Phenotypic expression of homozygous hemoglobin S in relation to β-globin haplotypes, glutathione S-transferase polymorphisms and detoxification enzymes

D.G.H. Silva
Published: June 21, 2011
Genet. Mol. Res. 10 (2): 1168-1169

Cite this Article:
D.G.H. Silva (2011). Phenotypic expression of homozygous hemoglobin S in relation to β-globin haplotypes, glutathione S-transferase polymorphisms and detoxification enzymes. Genet. Mol. Res. 10(2): 1168-1169.


Sickle cell anemia (SCA) shows a pathophysiology that involves multiple changes in sickle cell erythrocytes, vaso-occlusive episodes, hemolysis, activation of inflammatory mediators, endothelial cell dysfunction, and oxidative stress. These events complicate treatment and culminate in the development of manifestations such as anemia, pain crises and multiorgan dysfunction. The aim of this study was to evaluate, in SCA patients, oxidative stress and antioxidant capacity markers, correlating them to treatment with hydroxyurea (HU), β-globin haplotypes and glutathione S-transferase polymorphisms (GSTT1, GSTM1 and GSTP1), in comparison to a control group (CG). The study groups were composed of 48 individuals without hemoglobinopathies (CG), SCA patients treated with HU [AF (+HU), N = 13] and untreated SCA patients [AF (-HU), N = 15], after informed consent. The groups were analyzed using cytological, electrophoretic, chromatographic and molecular methods and information from medical records. The GSTM1 and GSTT1 polymorphisms were determined by multiplex PCR, while the GSTP1 polymorphism by PCR-RFLP. Biochemical parameters were measured using spectrophotometric methods [TBARS, TEAC and catalase (CAT) and GST activities] and a chromatographic method [glutathione (GSH)]. The fetal Hb (Hb F) levels observed in the SCA (+HU) group (10.9%) confirmed the already well-described pharmacological effect of HU, but the SCA (-HU) group also had high Hb F levels (6.1%), which may have been influenced by genetic factors not targeted in this study. We found a higher frequency of the Bantu haplotype (48.2%), followed by the Benin (32.1%) and also Cameroon haplotypes, rare in our population, and 19.7% of atypical haplotypes. The presence of Bantu haplotype was related to higher lipid peroxidation levels in patients, but also, it conferred a differential response to HU treatment, raising Hb F levels in 52.6% (P = 0.03). The protective effect of Hb F was confirmed, because the increase in their levels resulted in a 41.3% decrease in lipid peroxidation levels (r = -0.74, P = 0.0156). The genotypic frequency of the GST polymorphisms observed was similar to that of other studies in the Brazilian population, and its association with biochemical markers revealed a significant difference only for the GSTP1 polymorphism, where patients with genotype V/V showed higher GSH and TEAC levels (P = 0.04 and P = 0.03, respectively) compared to patients with genotype I/I. The TBARS levels were about five to eight times higher in the SCA (+HU) and SCA (-HU) groups, respectively, compared to controls, and HU produced a 35.2% decrease in lipid peroxidation levels in the SCA (+HU) group (P < 0.0001). Moreover, the SCA (+HU) group showed higher TEAC levels when compared to CG (P = 0.002). We did not find any significant difference in GST activity between the groups studied (P = 0.76), but CAT activity was about 17 and 30% lower in SCA (+HU) and SCA (-HU) groups, respectively (P < 0.00001). Plasma GSH levels were ~2 times higher in SCA patients than in the control group (P = 0.0005) and showed a positive correlation with TBARS levels, confirming its antioxidant function. HU treatment contributed to higher CAT activity and TEAC levels and lower lipid peroxidation, and its pharmacological effect showed a “haplotype-dependent” response. These findings may contribute to elucidating the potential of HU in ameliorating oxidative stress in SCA subjects.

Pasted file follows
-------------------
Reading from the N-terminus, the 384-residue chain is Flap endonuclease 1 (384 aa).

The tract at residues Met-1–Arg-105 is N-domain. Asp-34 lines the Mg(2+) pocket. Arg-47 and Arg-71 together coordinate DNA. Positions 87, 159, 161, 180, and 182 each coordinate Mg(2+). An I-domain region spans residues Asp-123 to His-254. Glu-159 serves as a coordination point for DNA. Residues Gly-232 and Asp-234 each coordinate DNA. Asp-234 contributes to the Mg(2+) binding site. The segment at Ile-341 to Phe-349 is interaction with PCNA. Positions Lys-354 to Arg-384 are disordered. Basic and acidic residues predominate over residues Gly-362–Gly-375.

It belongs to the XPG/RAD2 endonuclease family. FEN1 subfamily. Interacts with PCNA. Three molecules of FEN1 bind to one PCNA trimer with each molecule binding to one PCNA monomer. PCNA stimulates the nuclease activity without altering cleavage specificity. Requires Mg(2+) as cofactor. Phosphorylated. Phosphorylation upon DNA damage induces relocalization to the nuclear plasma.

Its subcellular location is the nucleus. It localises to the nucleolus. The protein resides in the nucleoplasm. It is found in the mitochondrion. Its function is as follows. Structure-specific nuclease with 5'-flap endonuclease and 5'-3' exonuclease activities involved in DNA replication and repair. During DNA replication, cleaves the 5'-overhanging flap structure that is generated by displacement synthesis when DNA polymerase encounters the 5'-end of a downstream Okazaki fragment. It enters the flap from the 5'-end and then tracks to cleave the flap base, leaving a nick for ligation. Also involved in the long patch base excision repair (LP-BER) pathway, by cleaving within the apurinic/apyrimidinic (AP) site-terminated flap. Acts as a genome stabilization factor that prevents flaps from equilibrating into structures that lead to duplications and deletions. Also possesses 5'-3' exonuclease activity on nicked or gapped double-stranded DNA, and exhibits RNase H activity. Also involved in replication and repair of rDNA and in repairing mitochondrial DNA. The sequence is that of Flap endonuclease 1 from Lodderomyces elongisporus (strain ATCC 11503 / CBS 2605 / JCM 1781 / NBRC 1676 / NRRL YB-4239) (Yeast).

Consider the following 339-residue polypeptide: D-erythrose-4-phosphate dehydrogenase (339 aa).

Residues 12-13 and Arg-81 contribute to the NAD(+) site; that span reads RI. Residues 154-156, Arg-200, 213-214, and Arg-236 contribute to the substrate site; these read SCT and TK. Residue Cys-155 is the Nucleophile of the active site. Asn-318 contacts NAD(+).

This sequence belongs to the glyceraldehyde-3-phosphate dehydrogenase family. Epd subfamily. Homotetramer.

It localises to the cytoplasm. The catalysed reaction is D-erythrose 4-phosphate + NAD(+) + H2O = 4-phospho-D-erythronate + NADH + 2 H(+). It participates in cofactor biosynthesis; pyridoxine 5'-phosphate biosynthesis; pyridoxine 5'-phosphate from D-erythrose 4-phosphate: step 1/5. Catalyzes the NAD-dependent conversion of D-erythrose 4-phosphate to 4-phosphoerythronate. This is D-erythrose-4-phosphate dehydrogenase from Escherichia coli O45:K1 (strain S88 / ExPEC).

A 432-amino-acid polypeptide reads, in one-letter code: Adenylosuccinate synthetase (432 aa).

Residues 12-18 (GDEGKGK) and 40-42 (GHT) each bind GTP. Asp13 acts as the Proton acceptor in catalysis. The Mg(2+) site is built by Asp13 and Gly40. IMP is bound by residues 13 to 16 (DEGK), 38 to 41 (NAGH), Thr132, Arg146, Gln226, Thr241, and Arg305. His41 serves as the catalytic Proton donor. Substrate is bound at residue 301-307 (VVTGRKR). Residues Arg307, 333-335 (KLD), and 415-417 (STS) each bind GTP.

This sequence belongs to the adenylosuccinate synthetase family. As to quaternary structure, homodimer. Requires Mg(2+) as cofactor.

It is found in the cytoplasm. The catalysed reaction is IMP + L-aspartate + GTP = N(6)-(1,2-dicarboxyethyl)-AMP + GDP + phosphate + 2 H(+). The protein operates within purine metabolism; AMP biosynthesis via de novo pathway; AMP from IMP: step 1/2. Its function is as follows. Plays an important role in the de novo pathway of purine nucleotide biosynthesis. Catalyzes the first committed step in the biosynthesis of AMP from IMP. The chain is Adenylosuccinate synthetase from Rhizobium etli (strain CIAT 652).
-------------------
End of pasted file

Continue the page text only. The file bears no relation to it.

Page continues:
Key words: Sickle cell anemia; Oxidative stress; Antioxidant capacity; Hydroxyurea.

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